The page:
RANGOON — Shwe Mann, chairman of an influential legal review committee and former member of the military ruling elite, warned new US Ambassador to Burma Scot Marciel to be “careful” about using a term that “the Myanmar people can’t accept,” during a meeting in the capital Naypyidaw on Wednesday.
The term in question is “Rohingya,” referring to a largely stateless Muslim minority residing in western Arakan State. The Burmese government and much of the population do not recognize the right of the persecuted minority to self-identify as Rohingya, instead labeling them “Bengalis,” implying that they are illegal immigrants from neighboring Bangladesh.
Shwe Mann’s words represent a marginally stronger—but consistent—stance to that of Aung San Suu Kyi, state counselor and minister of foreign affairs, who last week asked the US Embassy not to use the term after nationalist protesters demanded that her National League for Democracy (NLD) government condemn the use of “Rohingya” by members of the international community in Burma.
During the Naypyidaw meeting, Shwe Mann talked about a recent protest in front of the US Embassy in Rangoon. He said it was “caused by the use of a term that is not accepted by Myanmar citizens.”
On April 28, hundreds of Burmese nationalists, and a contingent of monks from the ultra-hardline Buddhist association Ma Ba Tha, staged a protest outside the US Embassy to condemn the American’s mission use of “Rohingya” in an April 20 statement offering condolences and expressing concern after at least 21 internally displaced Muslims died when their boat capsized near Sittwe, the Arakan State capital. The protesters contended that “there are no Rohingya” in Burma.
Shwe Mann told the ambassador to “be mindful” of using a term capable of sparking such conflagrations.
Shwe Mann is considered a close ally of Suu Kyi, and has fallen substantially out of favor with both the military and the retired military elite of the Union Solidarity and Development Party (USDP), including former President Thein Sein.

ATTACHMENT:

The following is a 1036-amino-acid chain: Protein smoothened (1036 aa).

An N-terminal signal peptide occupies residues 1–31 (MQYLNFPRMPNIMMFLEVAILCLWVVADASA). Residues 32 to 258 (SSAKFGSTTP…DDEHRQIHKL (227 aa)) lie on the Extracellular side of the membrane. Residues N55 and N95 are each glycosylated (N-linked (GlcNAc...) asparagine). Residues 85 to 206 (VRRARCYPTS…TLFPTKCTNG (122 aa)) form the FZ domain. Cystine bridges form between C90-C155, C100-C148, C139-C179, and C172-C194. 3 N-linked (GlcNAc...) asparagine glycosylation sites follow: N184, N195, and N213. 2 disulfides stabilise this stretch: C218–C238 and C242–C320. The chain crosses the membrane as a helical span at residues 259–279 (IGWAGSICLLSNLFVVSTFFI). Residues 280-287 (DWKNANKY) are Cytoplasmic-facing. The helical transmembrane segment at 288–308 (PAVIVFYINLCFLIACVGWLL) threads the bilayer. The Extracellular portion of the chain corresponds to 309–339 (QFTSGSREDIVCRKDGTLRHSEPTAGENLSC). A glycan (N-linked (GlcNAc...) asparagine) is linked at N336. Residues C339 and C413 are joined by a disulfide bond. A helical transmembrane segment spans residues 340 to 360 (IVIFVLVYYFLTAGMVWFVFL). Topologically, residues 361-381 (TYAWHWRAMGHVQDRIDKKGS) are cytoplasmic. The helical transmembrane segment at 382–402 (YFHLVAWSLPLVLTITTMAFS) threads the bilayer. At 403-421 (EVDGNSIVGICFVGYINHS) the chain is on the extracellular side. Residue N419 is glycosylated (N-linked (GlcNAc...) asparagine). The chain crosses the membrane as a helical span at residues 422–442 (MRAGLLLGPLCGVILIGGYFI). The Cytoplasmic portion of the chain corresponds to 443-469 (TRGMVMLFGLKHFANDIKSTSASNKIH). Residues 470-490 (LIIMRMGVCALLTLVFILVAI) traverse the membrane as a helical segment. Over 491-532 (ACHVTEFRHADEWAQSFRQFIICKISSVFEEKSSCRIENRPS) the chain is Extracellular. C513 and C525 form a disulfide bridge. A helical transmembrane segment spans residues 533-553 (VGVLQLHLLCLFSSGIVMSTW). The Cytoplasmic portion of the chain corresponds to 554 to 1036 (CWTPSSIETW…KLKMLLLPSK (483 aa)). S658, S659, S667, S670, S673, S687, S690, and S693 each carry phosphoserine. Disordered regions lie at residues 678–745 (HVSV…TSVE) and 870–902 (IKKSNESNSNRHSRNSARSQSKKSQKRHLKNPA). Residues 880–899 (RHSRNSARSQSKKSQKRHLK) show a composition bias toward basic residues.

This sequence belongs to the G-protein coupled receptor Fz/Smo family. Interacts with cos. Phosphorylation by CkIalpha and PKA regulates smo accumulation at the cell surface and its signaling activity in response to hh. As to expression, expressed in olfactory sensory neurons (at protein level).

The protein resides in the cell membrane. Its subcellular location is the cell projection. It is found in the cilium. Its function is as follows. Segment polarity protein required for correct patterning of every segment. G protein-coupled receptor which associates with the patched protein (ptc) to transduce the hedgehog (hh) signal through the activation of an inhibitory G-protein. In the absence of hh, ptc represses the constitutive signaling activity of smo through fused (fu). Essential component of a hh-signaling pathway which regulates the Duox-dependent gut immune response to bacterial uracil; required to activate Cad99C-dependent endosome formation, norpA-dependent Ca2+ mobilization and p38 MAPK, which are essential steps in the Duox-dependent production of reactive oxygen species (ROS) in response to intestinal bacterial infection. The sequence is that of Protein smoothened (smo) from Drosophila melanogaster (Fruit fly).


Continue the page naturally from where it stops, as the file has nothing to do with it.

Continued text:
In August last year, Shwe Man was ousted as the USDP acting chairman in an internal party coup. Then on April 22, Shwe Mann received a letter of expulsion from the party after he was appointed by the NLD to the chairmanship of the Legal Affairs and Special Issues Commission, an influential body tasked with reviewing laws and assisting parliamentary committees. He is still fighting his expulsion.
Marciel began his tenure as ambassador in Burma last month, succeeding Derek Mitchell, who was appointed in 2012 as the first US ambassador in the country since 1990.
“If you proceed carefully around such issues, the relationship and a level of collaboration between Myanmar and America will be much improved,” Shwe Mann said, according to a post on Shwe Mann’s Facebook page about the meeting.
According to the Facebook post, Marciel said he had used the term because there was no alternative—not because he wished to stand against or disrespect the Burmese people’s wishes.
“In the future, I will be careful about using terms that displease the Myanmar people,” the ambassador was quoted as saying in Shwe Mann’s Facebook post.
A day before this Naypyidaw meeting, Marciel was asked about the embassy’s position in the aftermath of the Foreign Affairs Ministry’s request, during his first meeting with the media and civil society groups in Rangoon.
“They get to choose what they want to be called,” he said at the event, referring to the Rohingya. “That’s a fundamental international practice and we respect that. That’s been our approach and it will continue to be our approach.”